Employers are also required to allow reasonable time — including up to four hours of paid time — to receive a primary vaccination dose(s) depending on which vaccine the employee is receiving. Reasonable time and paid sick leave are also required to recover from any side effects of the vaccination. Generally, employees may take up to two workdays of sick leave immediately following each dose if they have side effects. Employees with no sick leave must be granted up to two days of additional sick leave immediately following each dose if they do not have accrued sick leave.
Employee Notification to Employer of a Positive COVID-19 Test and Removal
Employees are required to provide immediate notice of a positive COVID-19 test or diagnosis and will be removed immediately from work until they meet the requirements for returning to work.
Covered employers must inform each employee about:
The requirements of the ETS and any policies and procedures the employer establishes to implement the ETS include:
- Any employer policies;
- The process that will be used to determine employee vaccination status;
- The time and pay/leave they are entitled to for vaccinations and any side effects experienced following vaccinations;
- The procedures they need to follow to provide notice of a positive COVID-19 test or diagnosis of COVID-19 by a licensed healthcare provider;
- And the procedures to be used for requesting records.
Employers must provide additional information to unvaccinated employees, including information about the employer’s policies and procedures for COVID-19 testing and face coverings.
In addition, the information provided to the employees must address:
- COVID-19 vaccine efficacy, safety, and the benefits of being vaccinated (by providing the document, “Key Things to Know About COVID-19 Vaccines,” available here);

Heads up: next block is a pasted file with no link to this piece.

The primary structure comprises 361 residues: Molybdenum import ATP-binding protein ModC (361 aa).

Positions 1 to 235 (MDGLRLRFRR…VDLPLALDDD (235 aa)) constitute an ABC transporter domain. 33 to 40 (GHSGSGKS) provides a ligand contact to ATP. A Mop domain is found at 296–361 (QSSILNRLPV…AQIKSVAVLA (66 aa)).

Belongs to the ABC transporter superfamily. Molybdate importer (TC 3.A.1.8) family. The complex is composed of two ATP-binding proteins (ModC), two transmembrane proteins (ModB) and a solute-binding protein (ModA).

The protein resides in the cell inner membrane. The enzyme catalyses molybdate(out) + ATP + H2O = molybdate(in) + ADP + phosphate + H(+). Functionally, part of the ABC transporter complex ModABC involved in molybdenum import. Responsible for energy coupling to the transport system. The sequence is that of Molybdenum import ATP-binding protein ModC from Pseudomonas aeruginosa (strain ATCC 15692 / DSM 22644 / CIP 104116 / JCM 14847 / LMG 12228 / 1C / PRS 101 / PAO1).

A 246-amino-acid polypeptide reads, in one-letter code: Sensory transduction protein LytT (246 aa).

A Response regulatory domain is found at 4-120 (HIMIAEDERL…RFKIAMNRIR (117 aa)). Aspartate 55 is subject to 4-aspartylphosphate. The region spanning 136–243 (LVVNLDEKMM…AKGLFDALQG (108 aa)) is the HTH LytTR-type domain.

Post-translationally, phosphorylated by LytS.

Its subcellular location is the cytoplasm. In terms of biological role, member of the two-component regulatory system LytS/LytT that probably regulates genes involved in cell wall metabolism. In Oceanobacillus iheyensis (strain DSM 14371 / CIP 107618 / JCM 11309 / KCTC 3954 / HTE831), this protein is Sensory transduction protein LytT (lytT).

- The requirements which prohibit the employer from discharging or in any manner discriminating against an employee for reporting work-related injuries or illness, and Section 11(c) of the OSH Act, which prohibits the employer from discriminating against an employee for exercising rights under, or because of actions that are required by, the ETS. Section 11(c) also protects the employee from retaliation for filing an occupational safety or health complaint, reporting work-related injuries or illness, or otherwise exercising any rights afforded by the OSH Act (fact sheet available in English and Spanish); and
- The prohibitions of 18 U.S.C. § 1001 and of Section 17(g) of the OSH Act, which provide for criminal penalties associated with knowingly supplying false statements or documentation (fact sheet available in English and Spanish).
Credit unions can utilize the compliance resources provided by OSHA which contain a model notice to employees.
Reporting to OSHA
The ETS requires covered employers to report work-related COVID-19 fatalities to OSHA within 8 hours and work-related COVID-19 in-patient hospitalizations within 24 hours of the employer learning about the incident. Credit unions can obtain more information about the reporting requirement here.
Work-related COVID-19 incidents are ones in which the exposure happened at work.
Availability of Records
Covered employers must make available the individual COVID-19 vaccine documentation and any COVID-19 test results required by the ETS for a particular employee to that employee and to anyone having written authorized consent of that employee by the end of the next business day after a request.
In addition, employers are required to provide OSHA with the aggregate number of fully vaccinated employees at the workplace along with the total number of employees within 4 hours of a request from an OSHA representative.
Preemption and State Plans
The provisions of the ETS will preempt state rules to the extent that the state rules provide less employee protection than the EST. For example, the preemption would apply if a state had rules that would prohibit or limit employers from requiring vaccination, face-covering, or testing.